The Milligan family from Berkshire were browsing. “We’ve had a bit of a shock with the prices,” said Debbie, on holiday with her husband Rob and daughter Ellen, 13, and son James, 9. “We were in Frankfurt a few days ago and bought three pretzels for €1.75. Here we saw one pretzel on sale for SFr7. Breakfast in our hotel, just an ordinary Novotel, costs SFr28. We’ve been going to the supermarket and making our own.”

The Swiss government is so worried about losing tourists that it recently gave the national tourist board an extra SFr12m for marketing. “It’s a worry for us,” said Daniela Bär, press spokeswoman for Schweiz Tourismus. “We don’t have our figures yet but we’re expecting a 5% decrease in tourist numbers on last year.” The lesser-known mountain regions are the worst hit, she said. “The cities get a lot of business travellers who aren’t as price sensitive, and the big hitting mountain resorts, like the Matterhorn and the Jungfraujoch will be fine too. But the smaller places are already suffering.”

Until the financial crisis, the franc traded in a relatively narrow band. But since then, it has strengthened 40% on a trade-weighted basis, snapped up by panicked investors seeking havens from the dollars and euros.

The Swiss National Bank (SNB) has warned that what billionaire entrepreneur Christoph Blocher this week described as the “catastrophic” overvaluation of the franc could tip the country into recession and deflation. It is also causing losses for millions of east European homeowners with mortgages in francs, as well as for European banks holding franc-linked derivatives contracts. Less likely to garner sympathy are the ultra rich Swiss-domiciled hedge fund traders who are grumbling that their lavish bonuses – often paid in dollars – are suddenly worth a lot less than they thought.

But for many wealthy Swiss residents, many of whom own homes abroad, the situation has left them even richer. Drinking outside the Restaurant Churchi am Wasser in Zurich on Thursday, a group of software developers were toasting the success of a new project.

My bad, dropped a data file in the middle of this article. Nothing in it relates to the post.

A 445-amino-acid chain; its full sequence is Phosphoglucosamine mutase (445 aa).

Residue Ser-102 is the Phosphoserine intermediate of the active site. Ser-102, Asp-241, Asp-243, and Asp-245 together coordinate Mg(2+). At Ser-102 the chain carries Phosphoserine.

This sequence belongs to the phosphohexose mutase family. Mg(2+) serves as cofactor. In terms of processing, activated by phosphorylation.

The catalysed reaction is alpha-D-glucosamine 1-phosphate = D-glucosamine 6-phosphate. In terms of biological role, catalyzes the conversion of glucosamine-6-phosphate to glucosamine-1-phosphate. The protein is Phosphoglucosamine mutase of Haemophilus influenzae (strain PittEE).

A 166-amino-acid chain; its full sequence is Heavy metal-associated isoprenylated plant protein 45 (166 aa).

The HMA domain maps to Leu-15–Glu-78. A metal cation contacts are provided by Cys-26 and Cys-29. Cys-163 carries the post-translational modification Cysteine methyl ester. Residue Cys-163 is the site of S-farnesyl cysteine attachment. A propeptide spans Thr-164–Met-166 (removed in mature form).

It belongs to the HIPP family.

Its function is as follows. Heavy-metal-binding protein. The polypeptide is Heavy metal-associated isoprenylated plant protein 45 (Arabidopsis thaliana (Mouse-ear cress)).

“My disposable income has gone through the roof recently,” said Briton Martin Taylor, 41, a senior IT manager who has a euro mortgage on a house in Holland. “In Holland, I paid 52% income tax. Where I live, in the canton of Zug, I pay 5.6%”. A Dutch colleague admitted that last Saturday he decided to transfer SFr15,000 into his euro bank account. A week later, he would already have made SFr1,700 profit if he transferred it back.

But it is the traders panic-buying francs who have really left Switzerland in such a precarious position, according to many angry business leaders. These “speculators” were recently criticised by Nick Hayek, chief executive of the Swatch group, who told them to “stop messing with our Swiss franc”. Christoph Raz, a producer of Emmental cheese, said this week that he had already lost 17% of exports. Serge Gaillard, director of employment at Switzerland’s State Secretariat for Economic Affairs, predicted big job losses by this autumn if the franc remains so high.

Fifty per cent of Switzerland’s robust and stable economy is dependent on exports, and it’s this sector the SNB was trying to shore up earlier this month when it started trying to devalue the franc by flooding the currency markets. So far the experiment has had only modest success: on Friday the franc had fallen back to around 1.13 against the euro.